The typedef Statement in C Programming Language

C provides a capability that enables you to assign an alternate name to a data type. This is done with a statement known as typedef. The statement

typedef int Counter;

defines the name Counter to be equivalent to the C data type int.Variables can subse- quently be declared to be of type Counter, as in the following statement:

Counter j, n;

The C compiler actually treats the declaration of the variables j and n, shown in the preceding code, as normal integer variables. The main advantage of the use of the typedef in this case is in the added readability that it lends to the definition of the variables. It is clear from the definition of j and n what the intended purpose of these variables is in the program. Declaring them to be of type int in the traditional fashion would not have made the intended use of these variables at all clear. Of course, choosing more meaningful variable names would have helped as well!

In many instances, a typedef statement can be equivalently substituted by the appro- priate #define statement. For example, you could have instead used the statement

#define Counter int

to achieve the same results  as the preceding statement. However, because the typedef is handled by the C compiler proper, and not by the preprocessor, the typedef statement provides more flexibility than does the #define when it comes to assigning names to derived data types. For example, the following typedef statement:

typedef char Linebuf [81];

defines a type called Linebuf, which is an array of 81 characters. Subsequently declaring variables to be of type Linebuf, as in

Linebuf text, inputLine;

has the effect of defining the variables text and inputLine to be arrays containing 81 characters. This is equivalent to the following declaration:

char text[81], inputLine[81];

Note that, in this case, Linebuf could not have been equivalently defined with a #define preprocessor statement.

The following typedef defines a type name StringPtr to be a char pointer:

typedef char *StringPtr;

Variables subsequently declared to be of type StringPtr, as in

StringPtr buffer;

are treated as character pointers by the C compiler.

To define a new type name with typedef, follow these steps:

  1. Write the statement as if a variable of the desired type were being declared.
  2. Where the name of the declared variable would normally appear, substitute the new type name.
  3. In front of everything, place the keyword typedef.

As an example of this procedure, to define a type called Date to be a structure contain- ing three integer members called month, day, and year, you write out the structure defi- nition, substituting the name Date where the variable name would normally appear (before the last semicolon). Before everything, you place the keyword typedef:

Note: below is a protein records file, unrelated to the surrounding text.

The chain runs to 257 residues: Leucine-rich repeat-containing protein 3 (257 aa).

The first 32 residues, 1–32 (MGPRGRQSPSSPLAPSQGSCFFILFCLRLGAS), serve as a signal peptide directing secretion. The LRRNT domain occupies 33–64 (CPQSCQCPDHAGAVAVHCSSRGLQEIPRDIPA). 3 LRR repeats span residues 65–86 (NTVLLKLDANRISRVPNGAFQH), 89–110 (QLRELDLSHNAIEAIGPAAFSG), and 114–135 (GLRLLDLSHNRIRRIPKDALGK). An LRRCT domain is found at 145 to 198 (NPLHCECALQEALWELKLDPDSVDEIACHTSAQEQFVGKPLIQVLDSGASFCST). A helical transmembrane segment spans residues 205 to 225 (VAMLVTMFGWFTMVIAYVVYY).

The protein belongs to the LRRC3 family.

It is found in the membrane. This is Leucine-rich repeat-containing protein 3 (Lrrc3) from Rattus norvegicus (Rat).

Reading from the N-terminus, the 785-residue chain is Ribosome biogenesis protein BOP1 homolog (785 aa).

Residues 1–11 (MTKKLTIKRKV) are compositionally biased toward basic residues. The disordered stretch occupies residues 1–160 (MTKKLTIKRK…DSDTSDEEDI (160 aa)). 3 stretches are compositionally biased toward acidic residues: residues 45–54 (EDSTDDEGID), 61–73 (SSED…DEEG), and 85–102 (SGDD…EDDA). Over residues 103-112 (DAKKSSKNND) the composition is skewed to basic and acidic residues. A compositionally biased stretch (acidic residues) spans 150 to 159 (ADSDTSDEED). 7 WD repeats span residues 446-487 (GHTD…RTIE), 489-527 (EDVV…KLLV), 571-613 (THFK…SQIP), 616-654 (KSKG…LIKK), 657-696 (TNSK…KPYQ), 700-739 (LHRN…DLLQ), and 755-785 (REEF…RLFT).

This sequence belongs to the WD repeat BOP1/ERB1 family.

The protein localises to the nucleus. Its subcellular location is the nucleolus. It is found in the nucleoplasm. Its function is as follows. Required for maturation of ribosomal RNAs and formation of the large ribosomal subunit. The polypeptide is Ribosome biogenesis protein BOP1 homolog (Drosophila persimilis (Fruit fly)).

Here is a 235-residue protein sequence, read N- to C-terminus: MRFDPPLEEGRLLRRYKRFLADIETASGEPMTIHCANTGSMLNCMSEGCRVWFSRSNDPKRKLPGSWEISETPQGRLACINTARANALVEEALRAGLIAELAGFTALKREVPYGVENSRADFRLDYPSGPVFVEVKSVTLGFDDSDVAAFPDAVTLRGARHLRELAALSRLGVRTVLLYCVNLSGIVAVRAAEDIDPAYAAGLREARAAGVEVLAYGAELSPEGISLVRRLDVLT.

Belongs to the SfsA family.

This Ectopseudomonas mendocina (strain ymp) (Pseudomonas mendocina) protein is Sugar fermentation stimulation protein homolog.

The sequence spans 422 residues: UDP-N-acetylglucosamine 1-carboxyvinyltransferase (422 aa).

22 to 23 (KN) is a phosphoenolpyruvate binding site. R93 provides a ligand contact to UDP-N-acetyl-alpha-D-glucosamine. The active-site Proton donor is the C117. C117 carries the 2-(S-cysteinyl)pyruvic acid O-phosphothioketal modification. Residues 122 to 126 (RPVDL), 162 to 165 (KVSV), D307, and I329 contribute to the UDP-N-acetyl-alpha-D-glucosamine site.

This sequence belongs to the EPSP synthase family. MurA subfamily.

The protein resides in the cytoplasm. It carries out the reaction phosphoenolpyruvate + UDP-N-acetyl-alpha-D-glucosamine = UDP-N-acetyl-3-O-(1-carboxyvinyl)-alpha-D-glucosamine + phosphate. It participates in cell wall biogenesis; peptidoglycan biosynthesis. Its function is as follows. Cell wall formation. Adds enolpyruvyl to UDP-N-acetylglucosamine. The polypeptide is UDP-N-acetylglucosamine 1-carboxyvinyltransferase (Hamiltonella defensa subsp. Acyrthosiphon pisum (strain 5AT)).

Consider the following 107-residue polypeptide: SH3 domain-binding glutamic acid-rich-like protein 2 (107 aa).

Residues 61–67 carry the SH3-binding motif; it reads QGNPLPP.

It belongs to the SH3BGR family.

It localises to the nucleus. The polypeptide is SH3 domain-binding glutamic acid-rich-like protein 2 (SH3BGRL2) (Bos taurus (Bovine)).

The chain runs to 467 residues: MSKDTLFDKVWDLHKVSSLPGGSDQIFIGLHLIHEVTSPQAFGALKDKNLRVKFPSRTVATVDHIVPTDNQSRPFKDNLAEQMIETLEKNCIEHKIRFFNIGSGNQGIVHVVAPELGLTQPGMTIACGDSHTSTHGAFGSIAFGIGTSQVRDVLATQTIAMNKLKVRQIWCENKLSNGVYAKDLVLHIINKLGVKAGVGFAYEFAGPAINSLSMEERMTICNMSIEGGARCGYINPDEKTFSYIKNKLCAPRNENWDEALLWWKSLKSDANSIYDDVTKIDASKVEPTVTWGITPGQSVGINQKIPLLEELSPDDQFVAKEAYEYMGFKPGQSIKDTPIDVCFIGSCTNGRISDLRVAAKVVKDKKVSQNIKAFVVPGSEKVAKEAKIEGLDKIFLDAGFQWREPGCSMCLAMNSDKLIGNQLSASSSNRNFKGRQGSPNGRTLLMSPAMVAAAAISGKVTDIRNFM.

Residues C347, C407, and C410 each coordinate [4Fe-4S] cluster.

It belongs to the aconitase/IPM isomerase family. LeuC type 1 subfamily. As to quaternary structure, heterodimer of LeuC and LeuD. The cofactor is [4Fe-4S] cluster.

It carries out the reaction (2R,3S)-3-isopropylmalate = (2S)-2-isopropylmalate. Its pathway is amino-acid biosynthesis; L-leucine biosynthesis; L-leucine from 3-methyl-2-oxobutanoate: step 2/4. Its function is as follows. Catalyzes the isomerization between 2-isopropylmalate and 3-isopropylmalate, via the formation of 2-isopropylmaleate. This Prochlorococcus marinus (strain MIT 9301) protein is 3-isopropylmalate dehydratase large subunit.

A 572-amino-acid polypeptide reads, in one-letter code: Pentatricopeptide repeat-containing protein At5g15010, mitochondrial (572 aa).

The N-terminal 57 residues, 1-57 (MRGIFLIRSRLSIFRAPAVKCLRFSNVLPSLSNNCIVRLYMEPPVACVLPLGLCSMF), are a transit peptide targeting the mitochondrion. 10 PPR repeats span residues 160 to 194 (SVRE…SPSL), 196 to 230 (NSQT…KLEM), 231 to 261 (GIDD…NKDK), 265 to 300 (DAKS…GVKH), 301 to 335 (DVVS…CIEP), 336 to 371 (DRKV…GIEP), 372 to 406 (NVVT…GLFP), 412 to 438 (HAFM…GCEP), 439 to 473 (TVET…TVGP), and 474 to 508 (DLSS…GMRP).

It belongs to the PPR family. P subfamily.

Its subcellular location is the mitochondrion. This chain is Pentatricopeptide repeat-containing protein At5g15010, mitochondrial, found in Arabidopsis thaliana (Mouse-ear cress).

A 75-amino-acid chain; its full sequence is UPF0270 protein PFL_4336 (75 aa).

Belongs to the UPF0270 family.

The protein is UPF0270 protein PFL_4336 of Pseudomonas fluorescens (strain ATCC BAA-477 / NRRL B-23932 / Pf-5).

typedef struct


int month;

int day;

int year;

} Date;

With this typedef in place, you can subsequently declare variables to be of type Date, as in

Date birthdays[100];

This defines birthdays to be an array containing 100 Date structures.

When working on programs in which the source code is contained in more than one file (as described  in Chapter 15, “Working with Larger Programs”), it’s a good idea to place the common typedefs into a separate file that can be included into each sourcebfile with an #include statement.

As another example, suppose you’re working on a graphics package that needs to deal with drawing lines, circles, and so on.You probably will be working very heavily with the coordinate system. Here’s a typedef statement that defines a type named Point, where a Point is a structure containing two float members x and y:

typedef struct


float x;

float y;

} Point;

You can now proceed to develop your graphics library, taking advantage of this Point

type. For example, the declaration

Point origin = { 0.0, 0.0 }, currentPoint;

defines origin and currentPoint to be of type Point and sets the x and y members of origin to 0.0.

Here’s a function called distance that calculates the distance between two points.

#include <math.h>

double distance (Point p1, Point p2)


double diffx, diffy;

diffx = p1.x – p2.x;

diffy = p1.y – p2.y;

return sqrt (diffx * diffx + diffy * diffy);


As previously noted, sqrt is the square root function from the standard library. It is declared in the system header file math.h, thus the reason for the #include.

Remember, the typedef statement does not actually define a new type—only a new type name. So the Counter variables j and n, as defined in the beginning of this section, would in all respects be treated as normal int variables by the C compiler.

Source: Kochan Stephen G. (2004), Programming in C: A Complete Introduction to the C Programming Language, Sams; Subsequent edition.

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